What this appears to mean is that the scientists, using intelligent design, created a library of “evolved” proteins from naturally occurring ones for their intelligently designed curriculum, and that use of their curriculum would fulfill NGSS requirements for teaching “evolution” as a required subject. But this is not Darwinian evolution! It’s guided design throughout. “Notably, these proteins represent a diversity of amino acid sequences to facilitate evolution curriculum, with between 24 and 89% amino acid sequence homology to sfGFP (fig. S1).”
The concepts of diversity and sequence homology are valid and deserve to be included in biology class. More open to question is that bacteria became humans through a long series of mistakes and blind processes. In BioBits, students will see with their own eyes that there are limits to how far sequences can be altered. They will have to fine-tune their reagents to get them to light up.
Module I: Tunable in vitro expression of fluorescent proteins
The first laboratory module demonstrates the ability to control protein synthesis titers by varying the amount of DNA template present in FD-CF reactions, essentially limiting the in vitro transcription and translation reaction for one of its essential substrates. This activity teaches students fundamental biology and synthetic biology concepts such as (i) information flow in the central dogma of molecular biology and (ii) how synthetic biologists can engineer biological systems in predictable ways.
There’s nothing about random mutation or selection here. Students become the artificial selectors to achieve goals. They make predictions and engineer the reactants to make them work. That’s intelligent design. And you’re telling us this kind of activity would fulfill the NGSS standards for teaching about “evolution”? How interesting.
This is not to suggest that the Wyss folks are Darwin skeptics or proponents of intelligent design. Very probably they are neither. But maybe this curriculum built on biomimetics and design principles provides an opportunity to turn a corner in the biology curriculum in public schools, casting some new light on sheer-dumb-luck Darwinism. Hey, it’s their idea. Not ours. (As we never tire of pointing out, Discovery Institute urges against introducing ID in public schools.)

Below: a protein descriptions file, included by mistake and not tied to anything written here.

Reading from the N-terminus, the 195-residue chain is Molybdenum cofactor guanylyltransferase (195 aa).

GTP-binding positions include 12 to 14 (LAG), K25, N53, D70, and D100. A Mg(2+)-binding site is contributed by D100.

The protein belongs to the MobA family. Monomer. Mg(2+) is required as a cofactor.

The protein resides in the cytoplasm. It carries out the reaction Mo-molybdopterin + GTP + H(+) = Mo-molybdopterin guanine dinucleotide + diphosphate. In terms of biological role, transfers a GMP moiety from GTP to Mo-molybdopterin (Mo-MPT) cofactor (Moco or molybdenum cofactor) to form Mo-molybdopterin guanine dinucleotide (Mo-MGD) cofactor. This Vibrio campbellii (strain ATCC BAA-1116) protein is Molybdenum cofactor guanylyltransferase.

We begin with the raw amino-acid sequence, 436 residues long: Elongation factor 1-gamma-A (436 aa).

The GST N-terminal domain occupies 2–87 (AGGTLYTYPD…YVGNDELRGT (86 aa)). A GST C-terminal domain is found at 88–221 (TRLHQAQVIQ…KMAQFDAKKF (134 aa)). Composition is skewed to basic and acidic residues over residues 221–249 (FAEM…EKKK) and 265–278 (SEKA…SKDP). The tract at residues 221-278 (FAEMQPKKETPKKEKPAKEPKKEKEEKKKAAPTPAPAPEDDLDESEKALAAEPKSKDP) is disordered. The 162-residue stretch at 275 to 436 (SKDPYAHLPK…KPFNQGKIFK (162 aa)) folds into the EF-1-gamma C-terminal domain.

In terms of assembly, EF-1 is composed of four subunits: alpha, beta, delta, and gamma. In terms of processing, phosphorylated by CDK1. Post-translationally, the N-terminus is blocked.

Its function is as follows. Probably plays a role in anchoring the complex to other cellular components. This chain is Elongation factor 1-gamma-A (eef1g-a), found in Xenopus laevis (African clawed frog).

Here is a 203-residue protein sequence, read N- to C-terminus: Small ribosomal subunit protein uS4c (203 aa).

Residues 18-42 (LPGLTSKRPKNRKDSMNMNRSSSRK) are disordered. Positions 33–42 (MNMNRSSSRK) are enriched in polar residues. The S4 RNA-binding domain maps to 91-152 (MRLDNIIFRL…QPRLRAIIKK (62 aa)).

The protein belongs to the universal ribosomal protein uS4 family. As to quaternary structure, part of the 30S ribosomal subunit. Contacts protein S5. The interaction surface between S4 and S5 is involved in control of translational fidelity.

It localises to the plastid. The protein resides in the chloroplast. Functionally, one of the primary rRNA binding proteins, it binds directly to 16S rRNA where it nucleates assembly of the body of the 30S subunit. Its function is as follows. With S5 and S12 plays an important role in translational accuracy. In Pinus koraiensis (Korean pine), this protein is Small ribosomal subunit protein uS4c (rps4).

The BioBits curriculum offers many other benefits for society, the authors believe. Look at the design-friendly vocabulary in the Introduction:
Synthetic biology aims to program biological systems to carry out useful functions. As a field, synthetic biology has made meaningful progress toward biomanufacturing of medicines, sustainable chemicals, and advanced fuels, as well as cellular diagnostics and therapies. At the core of these advances is the ability to control and tune the processes of transcription and translation, offering a point of entry for teaching fundamental biology topics through cutting-edge biological technologies. Synthetic biology also offers rich educational opportunities, as it requires students to confront real-world, interdisciplinary problems at the intersection of diverse disciplines including chemistry, biology, engineering, computer science, design, policy, and ethics.
There’s reason to be concerned about what “synthetic biology” might lead to in classes on policy and ethics. But if this BioBits curriculum, derived from bio-inspired design at the Wyss Center, can help students grasp the concepts of genetic information, sequence specificity, information flow, function, fine-tuning, and engineering design — and if it can simultaneously fulfill the NGSS requirements for teaching about “evolution” — then wow! Won’t students’ eyes light up as their designed solutions light up?
“All scientists are passionate about what they do, and we are frustrated by the difficulty our educational system has had in inciting a similar level of passion in young people. This BioBits project demonstrates the kind of out-of-the-box thinking and refusal to accept the status quo that we value and cultivate at the Wyss Institute, and we all hope it will stimulate young people to be intrigued by science,” said Wyss Institute Founding Director Donald Ingber, MD, PhD
Perhaps this is a junction where biologists, including design advocates, can work in synergy to improve educational standards, prepare students for cutting-edge technologies, and design applications to improve health and welfare around the world. Motivating students to imitate nature’s designs is an attractive concept. And think of it, educators: Who’s going to threaten you if you are improving STEM instruction with a curriculum from Harvard?
Photo: A student gains “hands-on” experience with DNA with an inexpensive BioBits kit, by Wyss Institute at Harvard University.